The stolen base has been stolen from baseball, an afterthought when spring training starts next week.
Baltimore swiped just 19 bases last year, the fewest for any team in more than four decades. In 1982, Rickey Henderson stole his 19th base on April 28 - Oakland's 20th game of the season.
''You're not going to have the stolen-base numbers like Rickey Henderson and Tim Raines and those guys had,'' Orioles manager Buck Showalter said Thursday after arriving at camp in Sarasota, Florida. ''When you've got a lot of guys that hit the ball out of the park, it makes the baserunners real cautious. What's the analyst and all the people on TV going to say when a guy gets thrown out with Chris Davis and Mark Trumbo hitting?''
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Oakland set an American League record with 341 steals in 1976, six shy of the post-1900 big league mark established by the 1911 New York Giants. The game has changed since Tim Raines swiped 70 or more each year from 1981-86, among the 808 he accumulated over 23 major league seasons.
''Today's game is the long ball and strikeouts,'' Raines said last month after he was elected to the Hall of Fame. ''Pitchers have gotten so good that teams are relying on their bats more than they're relying on their speed.''
Baltimore was just the third team since the start of the expansion era in 1961 to steal fewer than 20 bases, joining the 1964 Boston Red Sox (18) and 1972 Detroit Tigers (17), according to the Elias Sports Bureau.
There were 2,537 steals in 2,428 games last year. The average of 1.04 steals per game combined for both teams last year and 1.03 in 2015 were the lowest two years since 1972 when it was 0.97, Elias said.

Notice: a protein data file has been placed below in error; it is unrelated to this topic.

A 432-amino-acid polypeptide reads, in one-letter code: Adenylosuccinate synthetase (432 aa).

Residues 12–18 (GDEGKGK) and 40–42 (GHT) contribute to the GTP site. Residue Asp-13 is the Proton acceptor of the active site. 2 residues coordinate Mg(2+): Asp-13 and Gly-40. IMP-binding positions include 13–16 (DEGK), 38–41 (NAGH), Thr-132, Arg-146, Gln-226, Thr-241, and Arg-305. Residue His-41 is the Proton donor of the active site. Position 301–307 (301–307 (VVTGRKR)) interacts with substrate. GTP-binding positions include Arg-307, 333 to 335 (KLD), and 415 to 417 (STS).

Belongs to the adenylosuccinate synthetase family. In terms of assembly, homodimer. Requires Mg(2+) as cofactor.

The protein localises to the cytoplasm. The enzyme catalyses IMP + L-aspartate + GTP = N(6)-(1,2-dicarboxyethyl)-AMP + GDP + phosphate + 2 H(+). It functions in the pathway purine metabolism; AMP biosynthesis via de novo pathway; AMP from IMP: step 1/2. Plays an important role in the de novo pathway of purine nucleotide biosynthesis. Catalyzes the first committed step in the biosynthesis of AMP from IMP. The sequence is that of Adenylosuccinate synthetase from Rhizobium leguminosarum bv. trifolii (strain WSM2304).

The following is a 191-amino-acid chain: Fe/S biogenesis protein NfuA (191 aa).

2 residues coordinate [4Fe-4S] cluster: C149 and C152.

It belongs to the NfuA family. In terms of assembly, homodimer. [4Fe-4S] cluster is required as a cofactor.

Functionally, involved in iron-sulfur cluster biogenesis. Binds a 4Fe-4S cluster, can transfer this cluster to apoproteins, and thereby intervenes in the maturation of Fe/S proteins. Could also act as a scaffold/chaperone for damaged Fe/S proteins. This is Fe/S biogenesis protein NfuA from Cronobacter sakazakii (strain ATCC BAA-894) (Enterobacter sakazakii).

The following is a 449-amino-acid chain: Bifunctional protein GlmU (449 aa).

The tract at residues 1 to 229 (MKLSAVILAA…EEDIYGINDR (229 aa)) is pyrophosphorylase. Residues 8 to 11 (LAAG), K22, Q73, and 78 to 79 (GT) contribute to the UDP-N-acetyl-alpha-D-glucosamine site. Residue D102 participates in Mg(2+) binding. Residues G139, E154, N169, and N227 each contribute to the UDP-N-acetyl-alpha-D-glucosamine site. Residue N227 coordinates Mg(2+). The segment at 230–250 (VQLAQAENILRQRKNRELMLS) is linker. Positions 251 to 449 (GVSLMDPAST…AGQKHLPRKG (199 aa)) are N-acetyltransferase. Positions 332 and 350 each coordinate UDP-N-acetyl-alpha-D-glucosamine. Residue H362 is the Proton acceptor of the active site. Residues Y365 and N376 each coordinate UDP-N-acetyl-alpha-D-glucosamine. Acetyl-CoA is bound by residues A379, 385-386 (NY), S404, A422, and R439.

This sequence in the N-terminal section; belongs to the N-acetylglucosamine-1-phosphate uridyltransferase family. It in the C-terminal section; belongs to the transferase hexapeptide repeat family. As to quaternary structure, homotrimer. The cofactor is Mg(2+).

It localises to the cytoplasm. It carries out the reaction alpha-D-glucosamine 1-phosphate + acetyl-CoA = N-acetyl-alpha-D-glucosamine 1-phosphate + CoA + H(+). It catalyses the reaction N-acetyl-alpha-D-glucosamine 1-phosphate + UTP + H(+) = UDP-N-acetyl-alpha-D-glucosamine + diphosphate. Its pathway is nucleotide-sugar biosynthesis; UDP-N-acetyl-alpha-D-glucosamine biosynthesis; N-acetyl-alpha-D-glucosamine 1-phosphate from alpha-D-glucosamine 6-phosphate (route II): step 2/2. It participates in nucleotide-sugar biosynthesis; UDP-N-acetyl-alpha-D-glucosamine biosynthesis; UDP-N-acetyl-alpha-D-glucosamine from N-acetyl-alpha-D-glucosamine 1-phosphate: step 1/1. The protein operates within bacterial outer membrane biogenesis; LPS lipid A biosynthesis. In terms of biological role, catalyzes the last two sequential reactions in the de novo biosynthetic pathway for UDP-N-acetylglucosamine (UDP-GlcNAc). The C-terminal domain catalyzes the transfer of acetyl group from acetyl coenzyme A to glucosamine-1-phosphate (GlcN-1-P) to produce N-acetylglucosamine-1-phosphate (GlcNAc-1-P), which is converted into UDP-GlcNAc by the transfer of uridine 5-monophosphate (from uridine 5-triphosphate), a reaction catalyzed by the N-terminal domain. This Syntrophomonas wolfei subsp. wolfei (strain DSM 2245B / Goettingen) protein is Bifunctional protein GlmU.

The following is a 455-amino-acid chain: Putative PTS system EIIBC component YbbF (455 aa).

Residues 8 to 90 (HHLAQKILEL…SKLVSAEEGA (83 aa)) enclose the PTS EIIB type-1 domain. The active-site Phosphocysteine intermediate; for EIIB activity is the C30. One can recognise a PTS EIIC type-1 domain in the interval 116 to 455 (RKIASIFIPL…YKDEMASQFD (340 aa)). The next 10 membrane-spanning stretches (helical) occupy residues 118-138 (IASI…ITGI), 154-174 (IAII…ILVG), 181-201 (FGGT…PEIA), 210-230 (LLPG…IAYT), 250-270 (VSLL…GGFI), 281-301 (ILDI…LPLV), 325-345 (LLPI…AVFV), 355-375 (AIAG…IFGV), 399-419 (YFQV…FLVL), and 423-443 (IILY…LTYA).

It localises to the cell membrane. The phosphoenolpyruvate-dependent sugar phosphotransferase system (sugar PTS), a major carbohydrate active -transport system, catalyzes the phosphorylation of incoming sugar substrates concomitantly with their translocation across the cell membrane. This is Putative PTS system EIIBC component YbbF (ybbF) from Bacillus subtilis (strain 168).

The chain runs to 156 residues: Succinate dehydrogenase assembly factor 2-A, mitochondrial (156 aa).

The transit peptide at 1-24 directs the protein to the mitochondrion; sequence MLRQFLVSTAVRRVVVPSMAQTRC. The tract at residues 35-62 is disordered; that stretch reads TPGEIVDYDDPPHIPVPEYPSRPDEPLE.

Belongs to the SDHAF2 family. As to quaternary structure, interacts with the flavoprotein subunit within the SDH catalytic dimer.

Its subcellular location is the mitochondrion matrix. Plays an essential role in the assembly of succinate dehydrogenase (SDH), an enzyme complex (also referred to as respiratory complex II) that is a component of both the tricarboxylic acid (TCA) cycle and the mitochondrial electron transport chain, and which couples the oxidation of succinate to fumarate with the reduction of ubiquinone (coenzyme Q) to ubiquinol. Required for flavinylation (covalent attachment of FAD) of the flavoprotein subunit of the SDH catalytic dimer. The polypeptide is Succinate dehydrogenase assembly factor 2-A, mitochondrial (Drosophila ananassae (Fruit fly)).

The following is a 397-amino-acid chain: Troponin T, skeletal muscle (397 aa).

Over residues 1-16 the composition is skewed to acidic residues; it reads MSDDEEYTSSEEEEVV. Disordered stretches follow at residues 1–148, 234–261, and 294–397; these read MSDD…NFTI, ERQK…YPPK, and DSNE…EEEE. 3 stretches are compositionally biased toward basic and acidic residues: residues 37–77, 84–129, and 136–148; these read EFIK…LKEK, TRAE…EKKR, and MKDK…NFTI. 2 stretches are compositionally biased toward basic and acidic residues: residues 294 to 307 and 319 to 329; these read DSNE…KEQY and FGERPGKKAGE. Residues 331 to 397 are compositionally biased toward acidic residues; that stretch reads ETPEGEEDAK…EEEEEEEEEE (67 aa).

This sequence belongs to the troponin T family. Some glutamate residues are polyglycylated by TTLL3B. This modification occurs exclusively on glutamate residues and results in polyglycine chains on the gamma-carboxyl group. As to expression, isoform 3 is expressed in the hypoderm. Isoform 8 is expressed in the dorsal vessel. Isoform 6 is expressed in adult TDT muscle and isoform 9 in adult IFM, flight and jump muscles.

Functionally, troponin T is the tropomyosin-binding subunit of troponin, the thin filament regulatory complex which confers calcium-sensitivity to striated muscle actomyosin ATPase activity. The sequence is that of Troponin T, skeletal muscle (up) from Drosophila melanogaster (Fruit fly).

''You used to be willing to roll the dice and try to make something happen,'' Oakland pitcher Sean Doolittle said. ''It does seem like it's not as much a part of the game, just like bunting.''
Henderson had 100 steals or more in three of his first four full seasons with the Athletics, setting a season record with 130 in 1982 and a career mark of 1,406 from 1979-2003. Just three NL teams topped Henderson's individual record last season, led by Milwaukee with 181, and Cleveland at 134 was the only one in the AL.
''I don't think I would probably steal as many bases as I stole when I played because they dictate when you run and when you do not run,'' Henderson said.
There will be drills galore on back fields across Florida and Arizona starting Tuesday: pitchers' fielding practice, catchers blocking balls in the dirt and wheel defense for bunts, just to name a few.
But the simple old steal seems suppressed, gone the way of sacrifice bunts and pregame infield practice.
Stolen bases used to be such a priority that Harrison Dillard , a four-time Olympic gold medalist in 1948 and `52, became a spring training running instructor for Cleveland and the New York Yankees.
Oakland signed Herb Washington, an All-American sprinter at Michigan State, to be a ''designated runner'' in 1974-75. He earned a World Series ring in his first season - he famously was picked off by Los Angeles Dodgers reliever Mike Marshall - and scored 33 runs over 105 games in his big league career - without making a single plate appearance.